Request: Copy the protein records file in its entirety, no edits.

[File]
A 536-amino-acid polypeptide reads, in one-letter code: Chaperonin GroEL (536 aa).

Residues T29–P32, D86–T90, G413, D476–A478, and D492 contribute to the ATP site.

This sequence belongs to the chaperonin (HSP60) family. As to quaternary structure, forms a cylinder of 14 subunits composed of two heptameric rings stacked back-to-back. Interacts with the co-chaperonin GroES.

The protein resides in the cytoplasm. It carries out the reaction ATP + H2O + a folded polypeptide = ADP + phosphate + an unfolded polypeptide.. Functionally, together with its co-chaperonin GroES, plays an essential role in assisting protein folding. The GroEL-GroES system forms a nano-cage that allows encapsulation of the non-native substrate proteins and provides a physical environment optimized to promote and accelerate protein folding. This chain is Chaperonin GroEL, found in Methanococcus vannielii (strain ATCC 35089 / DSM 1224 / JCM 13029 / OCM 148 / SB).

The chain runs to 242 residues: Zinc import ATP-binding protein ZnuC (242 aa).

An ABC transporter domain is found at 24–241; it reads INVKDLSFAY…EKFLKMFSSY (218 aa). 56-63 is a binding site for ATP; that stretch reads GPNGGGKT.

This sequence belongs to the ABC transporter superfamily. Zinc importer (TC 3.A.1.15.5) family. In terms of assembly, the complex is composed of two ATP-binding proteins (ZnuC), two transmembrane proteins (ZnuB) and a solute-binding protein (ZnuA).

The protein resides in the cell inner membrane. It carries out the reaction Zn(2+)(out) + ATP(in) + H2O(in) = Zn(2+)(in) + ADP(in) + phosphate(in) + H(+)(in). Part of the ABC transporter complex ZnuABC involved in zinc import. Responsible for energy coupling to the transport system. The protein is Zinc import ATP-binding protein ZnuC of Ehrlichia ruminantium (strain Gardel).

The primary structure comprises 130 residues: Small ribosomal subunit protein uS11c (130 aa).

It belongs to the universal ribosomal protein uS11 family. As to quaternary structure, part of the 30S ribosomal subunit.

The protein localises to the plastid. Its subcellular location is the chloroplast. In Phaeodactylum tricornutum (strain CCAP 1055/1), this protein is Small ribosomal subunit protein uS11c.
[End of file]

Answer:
A 536-amino-acid polypeptide reads, in one-letter code: Chaperonin GroEL (536 aa).

Residues T29–P32, D86–T90, G413, D476–A478, and D492 contribute to the ATP site.

This sequence belongs to the chaperonin (HSP60) family. As to quaternary structure, forms a cylinder of 14 subunits composed of two heptameric rings stacked back-to-back. Interacts with the co-chaperonin GroES.

The protein resides in the cytoplasm. It carries out the reaction ATP + H2O + a folded polypeptide = ADP + phosphate + an unfolded polypeptide.. Functionally, together with its co-chaperonin GroES, plays an essential role in assisting protein folding. The GroEL-GroES system forms a nano-cage that allows encapsulation of the non-native substrate proteins and provides a physical environment optimized to promote and accelerate protein folding. This chain is Chaperonin GroEL, found in Methanococcus vannielii (strain ATCC 35089 / DSM 1224 / JCM 13029 / OCM 148 / SB).

The chain runs to 242 residues: Zinc import ATP-binding protein ZnuC (242 aa).

An ABC transporter domain is found at 24–241; it reads INVKDLSFAY…EKFLKMFSSY (218 aa). 56-63 is a binding site for ATP; that stretch reads GPNGGGKT.

This sequence belongs to the ABC transporter superfamily. Zinc importer (TC 3.A.1.15.5) family. In terms of assembly, the complex is composed of two ATP-binding proteins (ZnuC), two transmembrane proteins (ZnuB) and a solute-binding protein (ZnuA).

The protein resides in the cell inner membrane. It carries out the reaction Zn(2+)(out) + ATP(in) + H2O(in) = Zn(2+)(in) + ADP(in) + phosphate(in) + H(+)(in). Part of the ABC transporter complex ZnuABC involved in zinc import. Responsible for energy coupling to the transport system. The protein is Zinc import ATP-binding protein ZnuC of Ehrlichia ruminantium (strain Gardel).

The primary structure comprises 130 residues: Small ribosomal subunit protein uS11c (130 aa).

It belongs to the universal ribosomal protein uS11 family. As to quaternary structure, part of the 30S ribosomal subunit.

The protein localises to the plastid. Its subcellular location is the chloroplast. In Phaeodactylum tricornutum (strain CCAP 1055/1), this protein is Small ribosomal subunit protein uS11c.